When someone enters your choir, they arrive with all the baggage of their workplace or family life, all their social anxiety and feelings of inadequacy, and with all the uncertainty of what lies ahead.
Our role is to create a framework that immediately makes people feel: WELCOMEVALUED and SUPPORTED for their journey ahead.
There are many amazing ways that our choirs achieve this, and we value all the efforts everyone puts in. The following items are imperative to achieve our goals, and minimise your workload going forwards.
  • Give a bit of background about a new song you’re introducing to the choir: Who wrote it? What’s it about? Why do you like it? What’s interesting about it?
  • Historical or social context of the song can often enhance people’s understanding of the lyric, and their engagement with the song.
  • How do you want your audience to FEEL when you sing the song?
  • A good introduction can open a gateway to enjoyment of and commitment to a song.

  • Go slow: don’t assume everyone knows the song, even if it’s popular.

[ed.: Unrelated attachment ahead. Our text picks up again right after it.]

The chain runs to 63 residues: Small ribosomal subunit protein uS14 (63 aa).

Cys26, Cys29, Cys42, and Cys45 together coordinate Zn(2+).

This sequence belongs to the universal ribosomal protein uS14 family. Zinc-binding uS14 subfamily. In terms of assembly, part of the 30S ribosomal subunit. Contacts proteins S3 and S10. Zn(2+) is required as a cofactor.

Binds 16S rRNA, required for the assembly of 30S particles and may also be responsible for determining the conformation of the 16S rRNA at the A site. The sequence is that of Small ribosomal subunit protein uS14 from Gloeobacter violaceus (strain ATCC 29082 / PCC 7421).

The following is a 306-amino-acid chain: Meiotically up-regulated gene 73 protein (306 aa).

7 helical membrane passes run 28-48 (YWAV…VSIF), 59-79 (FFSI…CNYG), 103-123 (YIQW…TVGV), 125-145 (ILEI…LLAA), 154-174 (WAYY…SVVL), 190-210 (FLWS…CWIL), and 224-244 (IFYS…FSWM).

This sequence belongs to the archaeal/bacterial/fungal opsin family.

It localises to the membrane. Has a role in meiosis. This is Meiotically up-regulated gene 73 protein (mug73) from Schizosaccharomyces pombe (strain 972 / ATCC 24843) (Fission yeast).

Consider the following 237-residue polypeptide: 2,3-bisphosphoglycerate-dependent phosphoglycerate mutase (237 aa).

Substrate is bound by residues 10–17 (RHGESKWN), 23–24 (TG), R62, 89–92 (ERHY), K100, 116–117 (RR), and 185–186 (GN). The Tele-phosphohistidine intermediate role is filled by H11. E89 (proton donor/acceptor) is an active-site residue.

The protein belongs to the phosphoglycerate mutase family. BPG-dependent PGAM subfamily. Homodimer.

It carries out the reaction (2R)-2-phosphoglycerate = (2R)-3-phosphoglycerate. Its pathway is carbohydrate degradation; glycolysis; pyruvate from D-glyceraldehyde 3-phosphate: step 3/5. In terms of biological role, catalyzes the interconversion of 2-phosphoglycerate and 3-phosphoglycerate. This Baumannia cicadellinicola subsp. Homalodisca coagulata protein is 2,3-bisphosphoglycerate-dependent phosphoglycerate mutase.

• Repeat each line AT LEAST three times. Assume not everyone can read the lyrics.
  • Give each repeat a new element of inflection or style so people who already know the song stay engaged and challenged.
  • Listen when they repeat a line back to you, and correct melodic or rhythmic problems as you go along. If people sing something wrong repeatedly it forms a bad habit that’s hard to break later.
  • TBD

  • Come back to tricky songs from week to week to monitor improvement.
  • Publicly identify and celebrate the progress of the choir when they improve.
  • Specify areas that could do with improvement, without being discouraging.
  • Remember, we are just singing songs! If it’s not feeling fun, you’re probably doing it wrong.
  • If you’re getting bogged down in something and people are losing focus, don’t be afraid to change plans and sing something else.
  • Empower your choir to make choices about what they’d like to sing, at least once every rehearsal.
  • When something is well rehearsed, invite your singers (those who are able and willing) to stand up and sing it with some emotion.

St Kilda community choir with conductor